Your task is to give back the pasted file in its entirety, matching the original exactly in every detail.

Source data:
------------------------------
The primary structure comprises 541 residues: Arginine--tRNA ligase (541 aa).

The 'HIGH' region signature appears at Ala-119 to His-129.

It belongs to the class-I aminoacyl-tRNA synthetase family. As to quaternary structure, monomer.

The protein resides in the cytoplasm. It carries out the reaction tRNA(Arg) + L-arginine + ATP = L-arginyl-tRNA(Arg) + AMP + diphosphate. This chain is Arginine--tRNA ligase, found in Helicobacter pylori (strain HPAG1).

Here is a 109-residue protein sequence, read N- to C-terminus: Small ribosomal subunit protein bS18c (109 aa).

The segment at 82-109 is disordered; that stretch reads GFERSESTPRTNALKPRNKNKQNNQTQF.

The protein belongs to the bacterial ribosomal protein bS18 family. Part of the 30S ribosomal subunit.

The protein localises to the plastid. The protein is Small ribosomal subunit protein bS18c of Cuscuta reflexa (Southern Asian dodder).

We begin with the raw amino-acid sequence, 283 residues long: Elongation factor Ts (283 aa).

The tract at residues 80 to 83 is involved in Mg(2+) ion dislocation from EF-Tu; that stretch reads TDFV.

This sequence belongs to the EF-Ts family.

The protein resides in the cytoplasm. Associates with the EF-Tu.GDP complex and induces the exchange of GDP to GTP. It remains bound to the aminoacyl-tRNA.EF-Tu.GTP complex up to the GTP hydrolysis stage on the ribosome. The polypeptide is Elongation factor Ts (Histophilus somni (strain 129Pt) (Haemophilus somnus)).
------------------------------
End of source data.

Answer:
The primary structure comprises 541 residues: Arginine--tRNA ligase (541 aa).

The 'HIGH' region signature appears at Ala-119 to His-129.

It belongs to the class-I aminoacyl-tRNA synthetase family. As to quaternary structure, monomer.

The protein resides in the cytoplasm. It carries out the reaction tRNA(Arg) + L-arginine + ATP = L-arginyl-tRNA(Arg) + AMP + diphosphate. This chain is Arginine--tRNA ligase, found in Helicobacter pylori (strain HPAG1).

Here is a 109-residue protein sequence, read N- to C-terminus: Small ribosomal subunit protein bS18c (109 aa).

The segment at 82-109 is disordered; that stretch reads GFERSESTPRTNALKPRNKNKQNNQTQF.

The protein belongs to the bacterial ribosomal protein bS18 family. Part of the 30S ribosomal subunit.

The protein localises to the plastid. The protein is Small ribosomal subunit protein bS18c of Cuscuta reflexa (Southern Asian dodder).

We begin with the raw amino-acid sequence, 283 residues long: Elongation factor Ts (283 aa).

The tract at residues 80 to 83 is involved in Mg(2+) ion dislocation from EF-Tu; that stretch reads TDFV.

This sequence belongs to the EF-Ts family.

The protein resides in the cytoplasm. Associates with the EF-Tu.GDP complex and induces the exchange of GDP to GTP. It remains bound to the aminoacyl-tRNA.EF-Tu.GTP complex up to the GTP hydrolysis stage on the ribosome. The polypeptide is Elongation factor Ts (Histophilus somni (strain 129Pt) (Haemophilus somnus)).